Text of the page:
I was asked a big question the other day. I was asked about the values I hold and where have I utilised these values in a real world situation. And this should be easy, yes?
What are my values? What do I use to direct my path in life? Do I use these professionally or are my values in my personal life different to my professional? Is this really such a difficult question?
In a way this was really difficult to answer in a way that would reflect me as a person. I stumbled around it in class and I wasn’t quite sure at the time why it was so hard for me to answer. My values are like most people I know in my life.
Honesty. Fairness. Compassion. Respect.
To narrow a specific example of these values being at the forefront of my decisions in life is really difficult to me on the spot. I try to be honest in everything I do. I value fairness for everyone and myself, which I feel is why I am so passionate about ending inequality (Vote Yes). I am compassionate and empathetic and I can’t deal when someone else isn’t. I respect the people around me, when they respect me as well it’s even better. I know that one doesn’t always just deserve respect; you might have to earn it, but I try and respect those around me in my personal life and at work or Uni.
In the theme of ‘absent but implicit’, I know that each of these values mean something because of past experiences and past decisions that I have made consciously or subconsciously with these values in mind.
The values have shaped my life through different ways. Connecting the dots I can see why these values are important to me in all aspects of my life. Thinking back on experiences with past lovers can highlight the value of honesty within myself. But telling a room full of strangers of your past transgressions or hurts that made you learn and grow as a person isn’t the easiest thing.
I can connect the dots with experiences of parents and honesty. Being honest with yourself and your family that Uni wasn’t for you at that time, and that you needed the help in your head more than you needed a degree. Learning that you, as an adult, are no longer under the same expectations as a teenager and it’s ok to not want to do something but not have to lie about it. It’s about being honest in a workplace and with yourself and realising that you absolutely do not have to put up with the abuse and intimidation and leaving. All of these steps are active dots in the path of my life, and all revolve around this one value – Honesty.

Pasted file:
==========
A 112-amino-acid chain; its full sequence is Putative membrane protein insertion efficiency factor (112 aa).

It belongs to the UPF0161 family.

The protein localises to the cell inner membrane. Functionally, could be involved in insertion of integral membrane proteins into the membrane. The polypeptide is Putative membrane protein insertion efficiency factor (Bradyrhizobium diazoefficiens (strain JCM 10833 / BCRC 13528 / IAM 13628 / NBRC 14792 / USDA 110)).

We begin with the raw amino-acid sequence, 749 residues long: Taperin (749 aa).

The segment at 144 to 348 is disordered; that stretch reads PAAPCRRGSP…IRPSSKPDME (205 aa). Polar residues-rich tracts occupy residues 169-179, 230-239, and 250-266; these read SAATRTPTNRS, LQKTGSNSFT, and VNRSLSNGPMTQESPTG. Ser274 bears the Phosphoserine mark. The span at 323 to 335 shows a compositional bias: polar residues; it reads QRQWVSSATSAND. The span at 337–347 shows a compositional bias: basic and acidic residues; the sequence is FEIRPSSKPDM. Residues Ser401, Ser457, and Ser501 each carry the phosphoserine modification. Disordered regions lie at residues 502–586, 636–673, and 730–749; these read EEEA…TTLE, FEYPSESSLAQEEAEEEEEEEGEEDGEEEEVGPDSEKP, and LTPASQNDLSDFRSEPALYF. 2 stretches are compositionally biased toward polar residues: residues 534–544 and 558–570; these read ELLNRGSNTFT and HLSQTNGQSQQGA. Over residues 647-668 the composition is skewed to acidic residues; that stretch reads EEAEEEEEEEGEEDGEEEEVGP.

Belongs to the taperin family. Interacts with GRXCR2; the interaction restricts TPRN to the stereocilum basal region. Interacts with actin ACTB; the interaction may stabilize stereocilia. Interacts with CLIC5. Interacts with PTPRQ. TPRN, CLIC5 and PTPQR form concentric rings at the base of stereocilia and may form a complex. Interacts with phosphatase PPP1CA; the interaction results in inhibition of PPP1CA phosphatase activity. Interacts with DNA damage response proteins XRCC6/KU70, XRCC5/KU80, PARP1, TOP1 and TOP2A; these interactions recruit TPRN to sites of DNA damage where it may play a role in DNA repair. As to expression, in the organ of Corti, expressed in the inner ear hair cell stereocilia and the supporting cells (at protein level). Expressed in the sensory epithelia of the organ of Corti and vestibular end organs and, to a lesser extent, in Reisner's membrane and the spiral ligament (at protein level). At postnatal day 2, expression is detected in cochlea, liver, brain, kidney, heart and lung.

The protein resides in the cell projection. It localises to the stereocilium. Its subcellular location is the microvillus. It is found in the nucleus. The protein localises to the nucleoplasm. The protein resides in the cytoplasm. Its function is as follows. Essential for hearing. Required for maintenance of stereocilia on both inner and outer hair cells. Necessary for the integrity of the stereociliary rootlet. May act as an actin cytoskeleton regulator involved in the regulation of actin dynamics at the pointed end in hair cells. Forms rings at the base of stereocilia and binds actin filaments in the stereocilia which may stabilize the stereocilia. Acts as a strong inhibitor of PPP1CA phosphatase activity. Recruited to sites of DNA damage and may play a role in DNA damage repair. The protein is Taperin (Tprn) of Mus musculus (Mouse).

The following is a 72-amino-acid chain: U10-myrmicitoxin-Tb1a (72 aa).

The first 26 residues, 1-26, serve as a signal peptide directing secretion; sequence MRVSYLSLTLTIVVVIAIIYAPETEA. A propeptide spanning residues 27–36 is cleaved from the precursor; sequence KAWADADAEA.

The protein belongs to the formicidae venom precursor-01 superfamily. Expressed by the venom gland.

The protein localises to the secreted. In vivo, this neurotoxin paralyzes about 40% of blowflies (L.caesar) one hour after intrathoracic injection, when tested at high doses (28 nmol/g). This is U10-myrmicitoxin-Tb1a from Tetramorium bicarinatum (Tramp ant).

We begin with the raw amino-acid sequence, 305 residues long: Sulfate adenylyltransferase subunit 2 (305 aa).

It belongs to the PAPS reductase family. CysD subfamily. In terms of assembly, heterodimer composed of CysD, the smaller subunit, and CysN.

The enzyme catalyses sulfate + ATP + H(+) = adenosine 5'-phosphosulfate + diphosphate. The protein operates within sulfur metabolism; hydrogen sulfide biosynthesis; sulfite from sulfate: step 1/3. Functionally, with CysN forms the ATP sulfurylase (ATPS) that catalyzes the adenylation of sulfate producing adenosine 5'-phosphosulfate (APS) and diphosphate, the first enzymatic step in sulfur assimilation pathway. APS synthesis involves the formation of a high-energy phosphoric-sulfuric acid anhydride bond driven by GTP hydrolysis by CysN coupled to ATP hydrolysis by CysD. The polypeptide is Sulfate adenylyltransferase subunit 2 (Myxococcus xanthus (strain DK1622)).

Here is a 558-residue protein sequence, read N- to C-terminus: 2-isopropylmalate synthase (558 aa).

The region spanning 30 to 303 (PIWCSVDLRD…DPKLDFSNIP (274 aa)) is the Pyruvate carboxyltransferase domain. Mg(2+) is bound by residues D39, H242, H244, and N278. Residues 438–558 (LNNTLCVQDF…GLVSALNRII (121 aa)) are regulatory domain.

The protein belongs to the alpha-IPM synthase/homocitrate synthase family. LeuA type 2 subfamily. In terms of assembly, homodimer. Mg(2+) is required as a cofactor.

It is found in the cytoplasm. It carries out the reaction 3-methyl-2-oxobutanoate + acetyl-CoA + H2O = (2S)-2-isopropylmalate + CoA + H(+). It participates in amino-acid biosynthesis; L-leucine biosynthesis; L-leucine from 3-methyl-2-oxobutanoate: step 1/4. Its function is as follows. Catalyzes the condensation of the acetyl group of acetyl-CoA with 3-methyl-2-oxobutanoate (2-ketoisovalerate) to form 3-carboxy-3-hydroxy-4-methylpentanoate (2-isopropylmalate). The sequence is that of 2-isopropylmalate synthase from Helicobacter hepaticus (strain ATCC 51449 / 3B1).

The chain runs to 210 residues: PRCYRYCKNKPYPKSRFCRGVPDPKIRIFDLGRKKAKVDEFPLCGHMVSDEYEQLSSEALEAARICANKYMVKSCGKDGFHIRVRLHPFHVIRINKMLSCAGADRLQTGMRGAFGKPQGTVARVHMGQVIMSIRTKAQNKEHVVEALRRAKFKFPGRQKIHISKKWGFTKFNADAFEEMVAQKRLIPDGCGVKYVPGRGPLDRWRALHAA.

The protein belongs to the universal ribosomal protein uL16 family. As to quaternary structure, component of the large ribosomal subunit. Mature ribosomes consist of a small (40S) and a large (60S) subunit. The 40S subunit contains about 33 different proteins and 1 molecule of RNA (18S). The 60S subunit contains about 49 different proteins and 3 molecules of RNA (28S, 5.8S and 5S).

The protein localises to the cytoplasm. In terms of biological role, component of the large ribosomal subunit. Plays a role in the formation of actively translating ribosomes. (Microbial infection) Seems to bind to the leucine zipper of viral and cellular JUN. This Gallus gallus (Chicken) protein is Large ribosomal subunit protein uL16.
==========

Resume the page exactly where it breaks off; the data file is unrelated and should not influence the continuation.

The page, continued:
Honesty isn’t the only value I have come to realise that I use in my personal and professional life. Compassion is missing from the world and I feel this is a sign of a lack of care and acknowledgement that other people have lives and loves and priorities. It is from my own observations that I think that the root of this is that some people are so caught up in their own lives, thoughts and rules that they have forgotten that that person working with them, living next to them, serving them in the shops or teaching them are all people with their own lives and problems. I’m reminded on this train of thought of a word I came across years ago online.
n. the realization that each random passerby is living a life as vivid and complex as your own—populated with their own ambitions, friends, routines, worries and inherited craziness—an epic story that continues invisibly around you like an anthill sprawling deep underground, with elaborate passageways to thousands of other lives that you’ll never know existed, in which you might appear only once, as an extra sipping coffee in the background, as a blur of traffic passing on the highway, as a lighted window at dusk.
The Dictionary of Obscure Sorrows
Perhaps if a few more people had this realisation, and could acknowledge that others around them are going through issues and break ups and family problems and cancer and mental illnesses… maybe the world would be a bit more compassionate? I value the way a compassionate boss won’t fire someone because they need the day off to take care of their mental health. I value the teacher who actually listens to a student’s problems that are affecting their work. I value the compassion afforded to those who are ill, whether be an invisible illness or physical.
And as the exercise that I participated in revealed, these values retold and remembered can help work out that what’s below the surface of the problem reveals the underlying way one might choose to live and work by. It is important to sit back and understand what rules your decisions, and why you should listen to your gut feelings in some instances. The values you hold that are important to you are the ones you will find have always guided your decisions and path.